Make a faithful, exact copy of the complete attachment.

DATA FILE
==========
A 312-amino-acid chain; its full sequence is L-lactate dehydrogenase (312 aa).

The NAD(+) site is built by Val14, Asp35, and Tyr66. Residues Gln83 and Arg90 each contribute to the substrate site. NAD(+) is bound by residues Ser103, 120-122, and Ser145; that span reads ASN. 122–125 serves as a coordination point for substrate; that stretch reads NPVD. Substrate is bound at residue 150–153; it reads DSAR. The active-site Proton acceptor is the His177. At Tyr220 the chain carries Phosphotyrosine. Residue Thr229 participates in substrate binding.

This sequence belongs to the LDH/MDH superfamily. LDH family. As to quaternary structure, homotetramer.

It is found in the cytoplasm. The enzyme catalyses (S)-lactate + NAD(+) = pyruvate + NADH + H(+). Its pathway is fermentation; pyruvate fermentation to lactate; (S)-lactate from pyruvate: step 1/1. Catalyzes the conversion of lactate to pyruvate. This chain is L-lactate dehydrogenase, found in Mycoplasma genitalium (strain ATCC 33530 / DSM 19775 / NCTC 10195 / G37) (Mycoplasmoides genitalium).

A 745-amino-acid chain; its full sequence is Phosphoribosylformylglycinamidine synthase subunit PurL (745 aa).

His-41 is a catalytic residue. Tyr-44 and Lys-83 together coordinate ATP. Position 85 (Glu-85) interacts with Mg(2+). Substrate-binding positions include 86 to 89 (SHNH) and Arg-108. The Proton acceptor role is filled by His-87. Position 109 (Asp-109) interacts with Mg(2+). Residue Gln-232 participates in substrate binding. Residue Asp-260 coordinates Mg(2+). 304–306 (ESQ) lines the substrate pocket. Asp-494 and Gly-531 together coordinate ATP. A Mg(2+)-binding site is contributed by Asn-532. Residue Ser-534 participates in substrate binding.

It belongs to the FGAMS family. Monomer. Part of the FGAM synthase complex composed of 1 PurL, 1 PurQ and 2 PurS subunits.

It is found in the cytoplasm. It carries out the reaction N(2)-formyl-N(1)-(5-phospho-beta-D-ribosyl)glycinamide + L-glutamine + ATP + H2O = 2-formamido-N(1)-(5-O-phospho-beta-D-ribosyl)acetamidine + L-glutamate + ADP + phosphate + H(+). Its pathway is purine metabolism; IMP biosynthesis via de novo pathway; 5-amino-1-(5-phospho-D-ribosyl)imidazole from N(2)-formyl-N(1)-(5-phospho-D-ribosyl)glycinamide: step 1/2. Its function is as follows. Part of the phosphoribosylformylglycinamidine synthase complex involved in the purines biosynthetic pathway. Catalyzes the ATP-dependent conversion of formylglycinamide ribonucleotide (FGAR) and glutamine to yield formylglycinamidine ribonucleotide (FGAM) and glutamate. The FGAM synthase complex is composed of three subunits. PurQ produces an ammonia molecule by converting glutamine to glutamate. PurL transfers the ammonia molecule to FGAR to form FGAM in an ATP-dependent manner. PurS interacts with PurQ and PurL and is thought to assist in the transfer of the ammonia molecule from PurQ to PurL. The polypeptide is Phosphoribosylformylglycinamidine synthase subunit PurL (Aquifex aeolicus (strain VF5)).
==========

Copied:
A 312-amino-acid chain; its full sequence is L-lactate dehydrogenase (312 aa).

The NAD(+) site is built by Val14, Asp35, and Tyr66. Residues Gln83 and Arg90 each contribute to the substrate site. NAD(+) is bound by residues Ser103, 120-122, and Ser145; that span reads ASN. 122–125 serves as a coordination point for substrate; that stretch reads NPVD. Substrate is bound at residue 150–153; it reads DSAR. The active-site Proton acceptor is the His177. At Tyr220 the chain carries Phosphotyrosine. Residue Thr229 participates in substrate binding.

This sequence belongs to the LDH/MDH superfamily. LDH family. As to quaternary structure, homotetramer.

It is found in the cytoplasm. The enzyme catalyses (S)-lactate + NAD(+) = pyruvate + NADH + H(+). Its pathway is fermentation; pyruvate fermentation to lactate; (S)-lactate from pyruvate: step 1/1. Catalyzes the conversion of lactate to pyruvate. This chain is L-lactate dehydrogenase, found in Mycoplasma genitalium (strain ATCC 33530 / DSM 19775 / NCTC 10195 / G37) (Mycoplasmoides genitalium).

A 745-amino-acid chain; its full sequence is Phosphoribosylformylglycinamidine synthase subunit PurL (745 aa).

His-41 is a catalytic residue. Tyr-44 and Lys-83 together coordinate ATP. Position 85 (Glu-85) interacts with Mg(2+). Substrate-binding positions include 86 to 89 (SHNH) and Arg-108. The Proton acceptor role is filled by His-87. Position 109 (Asp-109) interacts with Mg(2+). Residue Gln-232 participates in substrate binding. Residue Asp-260 coordinates Mg(2+). 304–306 (ESQ) lines the substrate pocket. Asp-494 and Gly-531 together coordinate ATP. A Mg(2+)-binding site is contributed by Asn-532. Residue Ser-534 participates in substrate binding.

It belongs to the FGAMS family. Monomer. Part of the FGAM synthase complex composed of 1 PurL, 1 PurQ and 2 PurS subunits.

It is found in the cytoplasm. It carries out the reaction N(2)-formyl-N(1)-(5-phospho-beta-D-ribosyl)glycinamide + L-glutamine + ATP + H2O = 2-formamido-N(1)-(5-O-phospho-beta-D-ribosyl)acetamidine + L-glutamate + ADP + phosphate + H(+). Its pathway is purine metabolism; IMP biosynthesis via de novo pathway; 5-amino-1-(5-phospho-D-ribosyl)imidazole from N(2)-formyl-N(1)-(5-phospho-D-ribosyl)glycinamide: step 1/2. Its function is as follows. Part of the phosphoribosylformylglycinamidine synthase complex involved in the purines biosynthetic pathway. Catalyzes the ATP-dependent conversion of formylglycinamide ribonucleotide (FGAR) and glutamine to yield formylglycinamidine ribonucleotide (FGAM) and glutamate. The FGAM synthase complex is composed of three subunits. PurQ produces an ammonia molecule by converting glutamine to glutamate. PurL transfers the ammonia molecule to FGAR to form FGAM in an ATP-dependent manner. PurS interacts with PurQ and PurL and is thought to assist in the transfer of the ammonia molecule from PurQ to PurL. The polypeptide is Phosphoribosylformylglycinamidine synthase subunit PurL (Aquifex aeolicus (strain VF5)).